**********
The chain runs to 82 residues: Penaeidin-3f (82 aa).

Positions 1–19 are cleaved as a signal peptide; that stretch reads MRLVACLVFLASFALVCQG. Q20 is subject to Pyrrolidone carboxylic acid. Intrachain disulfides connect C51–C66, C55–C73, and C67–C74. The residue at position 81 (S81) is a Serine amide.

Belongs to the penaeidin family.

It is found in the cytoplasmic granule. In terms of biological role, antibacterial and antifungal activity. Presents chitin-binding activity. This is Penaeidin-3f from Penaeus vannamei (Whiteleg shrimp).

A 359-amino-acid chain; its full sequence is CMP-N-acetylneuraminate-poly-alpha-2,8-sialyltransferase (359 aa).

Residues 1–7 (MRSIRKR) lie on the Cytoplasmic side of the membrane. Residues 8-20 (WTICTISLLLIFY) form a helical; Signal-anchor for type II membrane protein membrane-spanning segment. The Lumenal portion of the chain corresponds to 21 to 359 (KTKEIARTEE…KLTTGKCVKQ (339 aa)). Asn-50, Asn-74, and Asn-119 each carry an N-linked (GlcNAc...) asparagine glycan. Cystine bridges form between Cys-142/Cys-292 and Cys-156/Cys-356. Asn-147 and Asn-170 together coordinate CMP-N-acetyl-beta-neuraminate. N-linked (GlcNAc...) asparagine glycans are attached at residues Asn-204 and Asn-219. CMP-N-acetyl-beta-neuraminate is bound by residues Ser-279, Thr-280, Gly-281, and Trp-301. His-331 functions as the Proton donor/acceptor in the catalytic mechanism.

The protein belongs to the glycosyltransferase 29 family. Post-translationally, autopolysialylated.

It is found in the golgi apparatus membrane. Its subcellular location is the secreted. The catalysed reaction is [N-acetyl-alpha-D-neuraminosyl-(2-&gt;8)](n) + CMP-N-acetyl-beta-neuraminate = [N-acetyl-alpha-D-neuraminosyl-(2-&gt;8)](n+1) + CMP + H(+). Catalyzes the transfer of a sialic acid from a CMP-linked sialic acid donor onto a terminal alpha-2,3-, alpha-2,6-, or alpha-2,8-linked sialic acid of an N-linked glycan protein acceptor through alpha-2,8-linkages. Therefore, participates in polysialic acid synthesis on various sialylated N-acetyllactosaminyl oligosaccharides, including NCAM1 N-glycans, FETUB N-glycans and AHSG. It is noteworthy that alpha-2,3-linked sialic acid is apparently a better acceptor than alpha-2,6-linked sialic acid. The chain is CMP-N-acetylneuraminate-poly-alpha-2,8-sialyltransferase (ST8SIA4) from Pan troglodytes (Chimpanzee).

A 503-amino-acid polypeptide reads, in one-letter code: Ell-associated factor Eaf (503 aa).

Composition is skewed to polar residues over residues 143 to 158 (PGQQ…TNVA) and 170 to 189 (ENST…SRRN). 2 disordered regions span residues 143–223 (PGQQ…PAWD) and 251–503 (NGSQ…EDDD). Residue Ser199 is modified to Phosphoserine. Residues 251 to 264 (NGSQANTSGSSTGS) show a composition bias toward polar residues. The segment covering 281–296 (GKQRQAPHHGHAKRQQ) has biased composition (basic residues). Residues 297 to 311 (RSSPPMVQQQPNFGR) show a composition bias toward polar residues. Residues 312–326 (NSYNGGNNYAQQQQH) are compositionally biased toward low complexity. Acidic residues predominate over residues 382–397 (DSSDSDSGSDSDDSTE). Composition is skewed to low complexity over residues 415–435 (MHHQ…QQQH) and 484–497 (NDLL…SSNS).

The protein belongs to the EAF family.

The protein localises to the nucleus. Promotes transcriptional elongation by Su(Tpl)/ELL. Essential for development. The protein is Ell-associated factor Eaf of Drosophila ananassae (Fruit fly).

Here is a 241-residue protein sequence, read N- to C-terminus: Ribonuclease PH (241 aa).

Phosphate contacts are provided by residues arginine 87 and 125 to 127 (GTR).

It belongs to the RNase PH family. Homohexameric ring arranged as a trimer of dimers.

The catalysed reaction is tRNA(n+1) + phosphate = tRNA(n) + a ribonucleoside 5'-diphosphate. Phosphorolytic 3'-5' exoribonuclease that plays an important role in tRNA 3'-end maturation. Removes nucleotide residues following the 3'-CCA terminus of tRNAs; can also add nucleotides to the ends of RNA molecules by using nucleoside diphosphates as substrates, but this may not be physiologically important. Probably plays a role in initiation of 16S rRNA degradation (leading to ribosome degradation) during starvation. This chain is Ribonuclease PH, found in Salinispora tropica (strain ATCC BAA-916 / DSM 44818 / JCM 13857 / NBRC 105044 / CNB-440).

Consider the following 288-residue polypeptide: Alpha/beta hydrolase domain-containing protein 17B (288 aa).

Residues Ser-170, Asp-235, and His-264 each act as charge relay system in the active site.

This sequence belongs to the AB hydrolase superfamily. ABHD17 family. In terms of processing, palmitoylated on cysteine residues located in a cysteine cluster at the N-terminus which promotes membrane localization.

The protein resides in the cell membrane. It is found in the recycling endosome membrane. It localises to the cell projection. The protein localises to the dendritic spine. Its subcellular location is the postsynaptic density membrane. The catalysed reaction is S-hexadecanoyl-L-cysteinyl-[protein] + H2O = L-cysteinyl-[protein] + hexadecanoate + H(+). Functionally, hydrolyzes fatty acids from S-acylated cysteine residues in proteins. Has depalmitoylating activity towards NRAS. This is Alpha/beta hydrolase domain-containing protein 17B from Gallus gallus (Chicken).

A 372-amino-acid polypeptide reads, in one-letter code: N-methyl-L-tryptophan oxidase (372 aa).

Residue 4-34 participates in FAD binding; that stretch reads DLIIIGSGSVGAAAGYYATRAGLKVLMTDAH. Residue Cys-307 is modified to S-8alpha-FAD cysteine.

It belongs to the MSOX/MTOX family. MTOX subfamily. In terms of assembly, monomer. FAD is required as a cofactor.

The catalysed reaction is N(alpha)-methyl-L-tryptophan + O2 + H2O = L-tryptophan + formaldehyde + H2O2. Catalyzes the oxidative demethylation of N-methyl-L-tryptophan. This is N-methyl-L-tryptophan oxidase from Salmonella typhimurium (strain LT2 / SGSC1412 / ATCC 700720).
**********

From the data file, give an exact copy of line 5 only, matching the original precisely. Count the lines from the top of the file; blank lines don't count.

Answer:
A 359-amino-acid chain; its full sequence is CMP-N-acetylneuraminate-poly-alpha-2,8-sialyltransferase (359 aa).